When app.UseResponseCaching(); is called, the middleware caches the response of an HTTP request based on the request’s headers. The middleware then checks if a subsequent request matches the same cache key and returns the cached response if it exists. If the response is not in the cache, the middleware forwards the request to the next middleware in the pipeline and caches the response before returning it to the client.

To enable response caching, you also need to call builder.Services.AddResponseCaching(); This method registers the response caching middleware with the application’s dependency injection (DI) container.

It’s important to note that response caching is not appropriate for all types of responses. For example, responses that contain sensitive data or dynamic content that changes frequently should not be cached. However, for responses that are static or change infrequently, response caching can be an effective way to improve the performance of your application.

Conclusion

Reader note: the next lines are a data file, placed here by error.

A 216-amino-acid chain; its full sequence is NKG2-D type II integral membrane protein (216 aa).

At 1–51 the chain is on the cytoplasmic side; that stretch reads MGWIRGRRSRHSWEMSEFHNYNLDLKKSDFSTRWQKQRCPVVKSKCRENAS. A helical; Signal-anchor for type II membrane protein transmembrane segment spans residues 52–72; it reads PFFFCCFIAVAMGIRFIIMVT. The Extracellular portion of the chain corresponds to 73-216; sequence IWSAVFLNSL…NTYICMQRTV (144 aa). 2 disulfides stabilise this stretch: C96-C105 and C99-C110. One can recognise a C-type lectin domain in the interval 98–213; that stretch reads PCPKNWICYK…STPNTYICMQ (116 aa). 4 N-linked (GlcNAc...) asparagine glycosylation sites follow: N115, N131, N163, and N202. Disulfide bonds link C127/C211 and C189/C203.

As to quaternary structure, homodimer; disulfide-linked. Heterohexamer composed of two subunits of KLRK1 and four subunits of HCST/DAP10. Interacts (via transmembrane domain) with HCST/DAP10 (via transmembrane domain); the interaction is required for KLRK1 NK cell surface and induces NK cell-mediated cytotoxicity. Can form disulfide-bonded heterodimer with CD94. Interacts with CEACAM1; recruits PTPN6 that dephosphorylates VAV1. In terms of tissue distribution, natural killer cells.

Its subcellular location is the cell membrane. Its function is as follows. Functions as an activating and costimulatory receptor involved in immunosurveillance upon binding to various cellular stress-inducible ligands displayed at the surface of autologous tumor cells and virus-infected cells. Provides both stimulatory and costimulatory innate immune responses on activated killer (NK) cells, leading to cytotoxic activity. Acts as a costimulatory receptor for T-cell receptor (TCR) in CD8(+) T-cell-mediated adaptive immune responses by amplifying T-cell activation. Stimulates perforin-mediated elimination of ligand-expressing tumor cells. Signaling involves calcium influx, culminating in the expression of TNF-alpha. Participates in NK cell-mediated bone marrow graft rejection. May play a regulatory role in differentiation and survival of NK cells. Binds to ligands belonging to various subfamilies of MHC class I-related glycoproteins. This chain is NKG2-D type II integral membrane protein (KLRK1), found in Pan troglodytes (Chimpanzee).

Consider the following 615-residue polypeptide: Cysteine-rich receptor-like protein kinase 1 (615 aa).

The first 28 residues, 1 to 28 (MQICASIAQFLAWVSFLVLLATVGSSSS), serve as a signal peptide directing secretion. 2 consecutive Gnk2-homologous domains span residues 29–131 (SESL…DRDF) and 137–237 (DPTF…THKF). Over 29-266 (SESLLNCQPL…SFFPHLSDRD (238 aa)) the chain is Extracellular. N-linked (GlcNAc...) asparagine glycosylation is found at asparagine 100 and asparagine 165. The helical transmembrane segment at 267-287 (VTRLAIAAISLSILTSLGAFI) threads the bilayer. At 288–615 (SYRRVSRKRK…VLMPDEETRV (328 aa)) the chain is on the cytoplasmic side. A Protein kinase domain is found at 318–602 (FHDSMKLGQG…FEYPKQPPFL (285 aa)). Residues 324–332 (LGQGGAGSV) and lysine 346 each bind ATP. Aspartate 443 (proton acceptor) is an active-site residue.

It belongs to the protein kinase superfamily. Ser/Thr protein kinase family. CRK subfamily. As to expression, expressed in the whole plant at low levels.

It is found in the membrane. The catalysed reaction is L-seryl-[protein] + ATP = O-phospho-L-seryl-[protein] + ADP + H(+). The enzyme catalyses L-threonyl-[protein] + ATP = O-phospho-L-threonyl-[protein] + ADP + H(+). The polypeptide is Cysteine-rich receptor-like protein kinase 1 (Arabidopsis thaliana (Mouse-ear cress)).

Client-side web caching techniques are an essential aspect of improving the performance of ASP.NET applications. By following the practical steps outlined in this guide, you can implement caching techniques and provide a better user experience to your users. Additionally, caching can further reduce the amount of data that needs to be transferred over the network and the number of requests that need to be made to the server. However, it’s important to note that caching is not appropriate for all types of responses, so it’s important to carefully consider which responses to cache. By implementing these caching techniques, you can significantly improve the performance of your web application and provide a better user experience. You can also learn more about Rest APIs in this article.